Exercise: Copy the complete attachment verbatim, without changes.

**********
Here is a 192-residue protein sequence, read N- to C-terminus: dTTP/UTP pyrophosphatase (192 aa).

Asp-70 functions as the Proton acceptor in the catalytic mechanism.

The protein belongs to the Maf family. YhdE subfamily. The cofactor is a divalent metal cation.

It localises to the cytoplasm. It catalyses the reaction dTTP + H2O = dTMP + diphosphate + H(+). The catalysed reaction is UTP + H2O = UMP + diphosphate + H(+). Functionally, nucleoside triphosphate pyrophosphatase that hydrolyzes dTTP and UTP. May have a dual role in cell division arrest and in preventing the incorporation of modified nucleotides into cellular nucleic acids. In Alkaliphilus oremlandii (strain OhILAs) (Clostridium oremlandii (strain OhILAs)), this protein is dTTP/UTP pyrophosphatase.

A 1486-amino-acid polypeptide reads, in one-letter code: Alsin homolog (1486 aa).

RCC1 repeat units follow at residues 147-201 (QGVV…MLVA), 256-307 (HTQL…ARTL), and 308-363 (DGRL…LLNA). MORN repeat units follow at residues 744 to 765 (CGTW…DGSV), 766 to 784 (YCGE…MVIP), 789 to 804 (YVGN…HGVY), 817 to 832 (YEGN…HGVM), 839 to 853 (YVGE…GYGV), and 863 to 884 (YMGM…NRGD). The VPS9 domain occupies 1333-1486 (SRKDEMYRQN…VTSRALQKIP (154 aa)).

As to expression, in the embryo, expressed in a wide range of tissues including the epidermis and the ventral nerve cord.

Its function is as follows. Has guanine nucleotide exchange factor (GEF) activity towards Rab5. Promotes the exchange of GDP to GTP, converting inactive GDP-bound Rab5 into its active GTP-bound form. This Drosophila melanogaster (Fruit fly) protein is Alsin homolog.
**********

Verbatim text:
Here is a 192-residue protein sequence, read N- to C-terminus: dTTP/UTP pyrophosphatase (192 aa).

Asp-70 functions as the Proton acceptor in the catalytic mechanism.

The protein belongs to the Maf family. YhdE subfamily. The cofactor is a divalent metal cation.

It localises to the cytoplasm. It catalyses the reaction dTTP + H2O = dTMP + diphosphate + H(+). The catalysed reaction is UTP + H2O = UMP + diphosphate + H(+). Functionally, nucleoside triphosphate pyrophosphatase that hydrolyzes dTTP and UTP. May have a dual role in cell division arrest and in preventing the incorporation of modified nucleotides into cellular nucleic acids. In Alkaliphilus oremlandii (strain OhILAs) (Clostridium oremlandii (strain OhILAs)), this protein is dTTP/UTP pyrophosphatase.

A 1486-amino-acid polypeptide reads, in one-letter code: Alsin homolog (1486 aa).

RCC1 repeat units follow at residues 147-201 (QGVV…MLVA), 256-307 (HTQL…ARTL), and 308-363 (DGRL…LLNA). MORN repeat units follow at residues 744 to 765 (CGTW…DGSV), 766 to 784 (YCGE…MVIP), 789 to 804 (YVGN…HGVY), 817 to 832 (YEGN…HGVM), 839 to 853 (YVGE…GYGV), and 863 to 884 (YMGM…NRGD). The VPS9 domain occupies 1333-1486 (SRKDEMYRQN…VTSRALQKIP (154 aa)).

As to expression, in the embryo, expressed in a wide range of tissues including the epidermis and the ventral nerve cord.

Its function is as follows. Has guanine nucleotide exchange factor (GEF) activity towards Rab5. Promotes the exchange of GDP to GTP, converting inactive GDP-bound Rab5 into its active GTP-bound form. This Drosophila melanogaster (Fruit fly) protein is Alsin homolog.